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Teaching an Author Study

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Robert McCloskey

Robert McCloskey

Robert McCloskey is one of the more decorated and acclaimed authors in the history of children's literature. An early recipient of the Caldecott Medal for Make Way For Ducklings, he would go on to become the first two time winner of the prize with Time of Wonder. If you read McCloskey's picture books, you will notice his pronounced interest in place, as well his emphasis on the topic of family. Make Way For Ducklings is familiar to many readers, old and young, especially those from the Boston area--because of this book's strong cultural association with the Boston Public Garden where it takes place.

But Mr. and Mrs. Mallard are not the only parents McCloskey portrayed in his stories for children, nor is Boston the only locale he worked tirelessly to illustrate. Meet Sal, McCloskey's own daughter, who ventures out into nature to gather Maine blueberries with mom, in Blueberries for Sal. In One Morning in Maine, you will recognize Sal again, this time a bit more grown up, this time hunting for clams with dad (to make chowder for lunch.) And this time, there is another young daughter in the background of every illustration--Sal's little sister Jane, usually off on her own adventures. Finally, McCloskey rounded out a trilogy of picture books about his family's life in Maine, with Time of Wonder. Here, the girls are off on their own on a summer's day in Penobscot Bay. With the characters grown older, the prose of the story has likewise become a bit more sophisticated. McCloskey's rich landscapes, as well, are now filled out in color.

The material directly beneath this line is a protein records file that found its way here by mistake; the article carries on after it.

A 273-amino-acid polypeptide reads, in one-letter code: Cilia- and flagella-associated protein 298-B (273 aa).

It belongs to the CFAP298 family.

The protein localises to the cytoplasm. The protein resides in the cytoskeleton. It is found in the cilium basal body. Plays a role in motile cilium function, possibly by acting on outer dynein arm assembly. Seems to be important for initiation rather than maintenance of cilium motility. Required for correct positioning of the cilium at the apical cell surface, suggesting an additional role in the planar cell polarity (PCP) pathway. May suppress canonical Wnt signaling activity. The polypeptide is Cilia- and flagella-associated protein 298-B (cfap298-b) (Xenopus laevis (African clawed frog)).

Though McCloskey was not born in New England, he made his life here, and the works he produced about Boston and Maine reveal much about his experience, and his family's life in the places he recreated on the page. Check out some of his works to learn more!

Picture Books at the ERC

Questions to Consider

After reading more than one book by this author, ask yourself:

  • What is the same or different across multiple texts?
  • How does Robert McCloskey develop ideas about childhood, family, or growing up across multiple texts?
  • How does his approach change from one text to another?
  • How might the life of the author, or the world he lived in, have informed his work?
     

Further Reading

Make Way for Ducklings at the Boston Public Garden

Broader Context